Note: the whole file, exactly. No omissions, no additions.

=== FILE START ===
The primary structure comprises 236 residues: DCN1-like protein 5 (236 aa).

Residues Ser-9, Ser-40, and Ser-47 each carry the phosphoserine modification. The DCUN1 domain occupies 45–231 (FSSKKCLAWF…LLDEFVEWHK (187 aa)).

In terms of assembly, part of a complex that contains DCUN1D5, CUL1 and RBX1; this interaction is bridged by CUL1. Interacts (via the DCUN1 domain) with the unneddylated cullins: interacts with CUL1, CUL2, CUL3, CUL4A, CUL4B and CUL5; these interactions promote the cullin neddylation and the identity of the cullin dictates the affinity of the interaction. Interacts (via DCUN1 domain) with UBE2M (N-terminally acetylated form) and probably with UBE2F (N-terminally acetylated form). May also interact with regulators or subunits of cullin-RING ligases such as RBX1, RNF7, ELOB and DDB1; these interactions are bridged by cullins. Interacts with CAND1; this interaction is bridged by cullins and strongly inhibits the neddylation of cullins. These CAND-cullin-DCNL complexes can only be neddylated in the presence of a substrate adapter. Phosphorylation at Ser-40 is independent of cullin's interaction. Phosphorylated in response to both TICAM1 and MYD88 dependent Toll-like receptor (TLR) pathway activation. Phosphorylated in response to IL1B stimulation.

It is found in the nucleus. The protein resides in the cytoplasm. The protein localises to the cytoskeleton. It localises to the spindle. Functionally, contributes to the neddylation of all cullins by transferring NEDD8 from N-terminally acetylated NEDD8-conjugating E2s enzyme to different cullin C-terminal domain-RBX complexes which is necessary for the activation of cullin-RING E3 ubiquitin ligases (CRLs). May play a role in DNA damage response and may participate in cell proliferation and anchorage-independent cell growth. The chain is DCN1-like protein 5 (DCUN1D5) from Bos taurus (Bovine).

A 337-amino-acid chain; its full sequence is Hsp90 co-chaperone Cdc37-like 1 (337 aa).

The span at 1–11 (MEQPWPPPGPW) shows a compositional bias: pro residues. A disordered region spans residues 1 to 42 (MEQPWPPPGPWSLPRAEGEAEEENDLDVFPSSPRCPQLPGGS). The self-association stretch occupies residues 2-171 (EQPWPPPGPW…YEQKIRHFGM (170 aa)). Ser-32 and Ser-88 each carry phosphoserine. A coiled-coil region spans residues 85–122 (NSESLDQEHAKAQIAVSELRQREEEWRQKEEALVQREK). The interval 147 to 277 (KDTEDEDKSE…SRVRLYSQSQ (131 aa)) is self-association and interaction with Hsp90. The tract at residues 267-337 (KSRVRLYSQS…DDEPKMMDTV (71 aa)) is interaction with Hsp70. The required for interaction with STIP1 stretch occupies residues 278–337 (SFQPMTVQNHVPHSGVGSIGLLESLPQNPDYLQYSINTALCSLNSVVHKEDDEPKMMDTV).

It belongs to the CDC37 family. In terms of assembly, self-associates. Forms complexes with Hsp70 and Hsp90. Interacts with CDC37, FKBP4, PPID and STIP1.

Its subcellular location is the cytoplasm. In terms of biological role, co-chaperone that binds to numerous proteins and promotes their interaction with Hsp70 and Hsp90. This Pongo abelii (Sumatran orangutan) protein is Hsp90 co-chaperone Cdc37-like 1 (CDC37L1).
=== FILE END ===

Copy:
The primary structure comprises 236 residues: DCN1-like protein 5 (236 aa).

Residues Ser-9, Ser-40, and Ser-47 each carry the phosphoserine modification. The DCUN1 domain occupies 45–231 (FSSKKCLAWF…LLDEFVEWHK (187 aa)).

In terms of assembly, part of a complex that contains DCUN1D5, CUL1 and RBX1; this interaction is bridged by CUL1. Interacts (via the DCUN1 domain) with the unneddylated cullins: interacts with CUL1, CUL2, CUL3, CUL4A, CUL4B and CUL5; these interactions promote the cullin neddylation and the identity of the cullin dictates the affinity of the interaction. Interacts (via DCUN1 domain) with UBE2M (N-terminally acetylated form) and probably with UBE2F (N-terminally acetylated form). May also interact with regulators or subunits of cullin-RING ligases such as RBX1, RNF7, ELOB and DDB1; these interactions are bridged by cullins. Interacts with CAND1; this interaction is bridged by cullins and strongly inhibits the neddylation of cullins. These CAND-cullin-DCNL complexes can only be neddylated in the presence of a substrate adapter. Phosphorylation at Ser-40 is independent of cullin's interaction. Phosphorylated in response to both TICAM1 and MYD88 dependent Toll-like receptor (TLR) pathway activation. Phosphorylated in response to IL1B stimulation.

It is found in the nucleus. The protein resides in the cytoplasm. The protein localises to the cytoskeleton. It localises to the spindle. Functionally, contributes to the neddylation of all cullins by transferring NEDD8 from N-terminally acetylated NEDD8-conjugating E2s enzyme to different cullin C-terminal domain-RBX complexes which is necessary for the activation of cullin-RING E3 ubiquitin ligases (CRLs). May play a role in DNA damage response and may participate in cell proliferation and anchorage-independent cell growth. The chain is DCN1-like protein 5 (DCUN1D5) from Bos taurus (Bovine).

A 337-amino-acid chain; its full sequence is Hsp90 co-chaperone Cdc37-like 1 (337 aa).

The span at 1–11 (MEQPWPPPGPW) shows a compositional bias: pro residues. A disordered region spans residues 1 to 42 (MEQPWPPPGPWSLPRAEGEAEEENDLDVFPSSPRCPQLPGGS). The self-association stretch occupies residues 2-171 (EQPWPPPGPW…YEQKIRHFGM (170 aa)). Ser-32 and Ser-88 each carry phosphoserine. A coiled-coil region spans residues 85–122 (NSESLDQEHAKAQIAVSELRQREEEWRQKEEALVQREK). The interval 147 to 277 (KDTEDEDKSE…SRVRLYSQSQ (131 aa)) is self-association and interaction with Hsp90. The tract at residues 267-337 (KSRVRLYSQS…DDEPKMMDTV (71 aa)) is interaction with Hsp70. The required for interaction with STIP1 stretch occupies residues 278–337 (SFQPMTVQNHVPHSGVGSIGLLESLPQNPDYLQYSINTALCSLNSVVHKEDDEPKMMDTV).

It belongs to the CDC37 family. In terms of assembly, self-associates. Forms complexes with Hsp70 and Hsp90. Interacts with CDC37, FKBP4, PPID and STIP1.

Its subcellular location is the cytoplasm. In terms of biological role, co-chaperone that binds to numerous proteins and promotes their interaction with Hsp70 and Hsp90. This Pongo abelii (Sumatran orangutan) protein is Hsp90 co-chaperone Cdc37-like 1 (CDC37L1).